UX is very important, regardless if fee-based or free; because these are not your employees, and thus, may not receive any training from you ahead of time. They usually do not get “how to guides” or something along those lines. They are left with – here you go, HELP link (which nobody uses), and next up! I’ve seen this approach with associations, trade and professional, the ones who could provide the materials, and instead just wing folks in there to move forward. If I as the client, can’t find the content or can’t figure out how to navigate the system, then this will be a slog. They will complain. They will privately gripe to others, and use once and never again. I love to hear the one click and there you are angle, which in many cases to get back to the home page, you have to use your back button on your browser or click the logo or some other nonsense, that nobody does. Anyway, I look at the whole thing.


It has to exist. And it has to be free. There are vendors who pitch it as free, then stick it in to their package to provide – using the legacy term here – extended enterprise. Which BTW, I find more times than not, the term extended enterprise package – when they sell it. Nothing like living in the past. I mean, I am doing customer education, and you have to tell me, oh, that’s the extended enterprise package. Well, if that is the case, why don’t you just call it the customer education/training package? Ok, off the soapbox.

White label by the way, means it is my logo, and my colors – ideally. I see systems that say white-label and then their name is somewhere at the bottom of the page. Sorry, that isn’t white label. If you go to Costco and purchase Kirkland vitamins, you will not see Naturemade at the bottom of the bottle, even though they are the company that made the vitamins.

If WL, is not listed in a package, and thus a separate line item; extra points. If in the package and “free”, but you charge for a package, then subtraction of a point – for the WL angle of free but in a package of items for customer education (aka as old school, icebox level extended enterprise term)

Custom Domain

This is tricky, because a custom domain, really means my name, and nowhere your name. However, vendors across the industry, including ones’ for employees, consider custom domain as as the home domain. Anyway, if a vendor did a real custom domain OR offered URL masking and helped set that up for their client, they scored a few extra points. Most end-users never pay attention to this, but if I am paying 250K or more, why do I have to see your name too? For that amount, figure it out.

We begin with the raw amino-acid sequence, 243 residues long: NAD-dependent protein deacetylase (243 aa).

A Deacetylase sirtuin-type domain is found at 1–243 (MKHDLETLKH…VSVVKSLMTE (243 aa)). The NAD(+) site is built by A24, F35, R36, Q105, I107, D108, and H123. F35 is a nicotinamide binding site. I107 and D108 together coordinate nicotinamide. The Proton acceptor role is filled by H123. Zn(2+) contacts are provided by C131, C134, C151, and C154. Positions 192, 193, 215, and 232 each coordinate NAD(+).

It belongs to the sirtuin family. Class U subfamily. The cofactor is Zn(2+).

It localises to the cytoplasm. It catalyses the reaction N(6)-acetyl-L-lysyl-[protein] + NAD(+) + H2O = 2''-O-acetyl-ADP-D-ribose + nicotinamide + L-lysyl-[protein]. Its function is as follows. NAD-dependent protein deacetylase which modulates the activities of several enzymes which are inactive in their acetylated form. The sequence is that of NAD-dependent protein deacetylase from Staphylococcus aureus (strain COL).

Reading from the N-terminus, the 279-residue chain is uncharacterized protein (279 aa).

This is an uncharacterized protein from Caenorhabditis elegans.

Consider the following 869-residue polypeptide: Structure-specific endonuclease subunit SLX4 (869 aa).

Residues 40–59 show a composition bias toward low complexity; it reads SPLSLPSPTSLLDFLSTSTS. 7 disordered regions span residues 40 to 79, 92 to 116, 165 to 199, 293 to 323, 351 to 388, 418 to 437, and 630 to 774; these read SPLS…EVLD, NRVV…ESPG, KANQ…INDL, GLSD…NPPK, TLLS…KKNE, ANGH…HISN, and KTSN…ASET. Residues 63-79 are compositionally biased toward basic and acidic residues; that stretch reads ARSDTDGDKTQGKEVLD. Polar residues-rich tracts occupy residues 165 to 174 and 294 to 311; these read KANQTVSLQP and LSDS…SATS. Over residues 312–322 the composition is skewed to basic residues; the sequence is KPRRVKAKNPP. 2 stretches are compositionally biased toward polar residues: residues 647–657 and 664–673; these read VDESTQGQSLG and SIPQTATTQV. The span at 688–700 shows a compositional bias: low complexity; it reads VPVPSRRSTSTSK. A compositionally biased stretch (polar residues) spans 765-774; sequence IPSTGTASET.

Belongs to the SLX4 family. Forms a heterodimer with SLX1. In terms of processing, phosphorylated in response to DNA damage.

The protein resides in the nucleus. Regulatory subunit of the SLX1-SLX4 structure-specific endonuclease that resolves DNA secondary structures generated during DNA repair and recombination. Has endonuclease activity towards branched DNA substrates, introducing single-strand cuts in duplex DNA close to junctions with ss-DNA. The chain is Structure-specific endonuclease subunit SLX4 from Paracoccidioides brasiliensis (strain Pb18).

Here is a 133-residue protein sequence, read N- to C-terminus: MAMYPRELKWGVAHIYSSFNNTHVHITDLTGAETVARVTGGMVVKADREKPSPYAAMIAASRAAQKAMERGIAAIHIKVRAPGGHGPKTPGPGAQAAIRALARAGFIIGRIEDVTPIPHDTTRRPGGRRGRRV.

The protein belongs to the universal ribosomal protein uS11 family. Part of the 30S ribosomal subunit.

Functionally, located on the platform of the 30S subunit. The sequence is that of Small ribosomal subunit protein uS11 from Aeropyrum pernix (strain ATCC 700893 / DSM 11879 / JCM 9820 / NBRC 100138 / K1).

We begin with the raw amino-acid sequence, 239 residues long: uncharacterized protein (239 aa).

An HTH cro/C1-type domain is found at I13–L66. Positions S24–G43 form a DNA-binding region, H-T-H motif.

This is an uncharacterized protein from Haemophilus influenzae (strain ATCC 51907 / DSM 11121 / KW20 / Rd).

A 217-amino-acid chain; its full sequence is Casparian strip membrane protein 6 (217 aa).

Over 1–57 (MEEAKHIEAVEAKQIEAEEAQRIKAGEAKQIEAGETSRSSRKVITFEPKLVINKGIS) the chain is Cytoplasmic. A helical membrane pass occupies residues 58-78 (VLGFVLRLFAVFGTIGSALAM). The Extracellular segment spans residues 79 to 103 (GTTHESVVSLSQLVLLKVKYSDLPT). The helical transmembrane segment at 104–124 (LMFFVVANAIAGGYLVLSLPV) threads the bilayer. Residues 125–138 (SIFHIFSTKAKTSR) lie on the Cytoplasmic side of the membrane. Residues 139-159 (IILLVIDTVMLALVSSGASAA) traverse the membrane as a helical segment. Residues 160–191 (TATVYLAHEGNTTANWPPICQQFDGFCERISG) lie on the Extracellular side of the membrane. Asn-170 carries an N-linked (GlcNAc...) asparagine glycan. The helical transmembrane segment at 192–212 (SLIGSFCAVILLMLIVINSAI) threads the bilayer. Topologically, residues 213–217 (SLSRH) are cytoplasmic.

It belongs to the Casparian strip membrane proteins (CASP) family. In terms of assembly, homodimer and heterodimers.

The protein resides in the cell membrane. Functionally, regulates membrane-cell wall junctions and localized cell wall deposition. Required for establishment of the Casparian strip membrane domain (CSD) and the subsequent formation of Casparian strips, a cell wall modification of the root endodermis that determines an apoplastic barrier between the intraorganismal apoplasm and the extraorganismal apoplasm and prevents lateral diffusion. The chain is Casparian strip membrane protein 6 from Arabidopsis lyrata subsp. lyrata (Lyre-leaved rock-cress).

Functionality – Some weighted heavier than others, but all were relevant:

  • E-Commerce – including invoicing, promos/discount codes, chargebacks, VAT, and so on – the entire list, you can find in my template. A vendor offering e-commerce, should be able to do this for each sub-tenant (aka child in the system, with the parent being you, and the child being a partner, or a client, who wants their own look, instead of yours).
  • System accepts Visa, MasterCard and AMEX. PayPal appears with many systems, but that shouldn’t be the route to go. I would recommend Stripe – there are vendors who do this because it accepts all types of credit cards, including ones that are specific to Europe, plus it handles Point of Sales fees, – thus automated processing, and it is easy to use.) AMEX is very popular in the corporate world, and yet, there are a lot of systems who do not accept it. Anyway, more points for all three OR acceptance of Stripe or similar. PayPal only – great, but no points. If the vendor accepted Google Pay, Apple Pay, Samsung Pay – I gave them an extra point. Honestly, not sure why the vendor would do this, unless I can buy thru my smartphone or tablet, but creativity deserves something, besides an “interesting”.
  • If your system offers a virtual wallet, an extra few points. It’s quite rare, so mot everyone has it because – did I mention it is rare?
  • SSL or similar – Crucial for paying – The majority of people go in the first time, buy and then register for their account, which honestly, you want to reverse. I go in, select what I want to buy or get access to for free, create an account, then purchase.
  • Subscription Bundle option – Huge fan of this!! Every customer-ed focused system (regardless of a combo or customer-ed 90% or more focused) should offer it.
  • API integrations. If I am a one person or a small entity, that has clients/customers buying my content, I might be using Quickbooks or something similar as my bookkeeping solution. Thus having an API from your system to QB is important. If the vendor has a “marketplace/exchange” where the APIs can be seen, and thus selected – bonus points – this means that the connection is there – add a few things if the vendor uses an offering like Zapier or Workato, bonus points. If they went deep integration, then more points.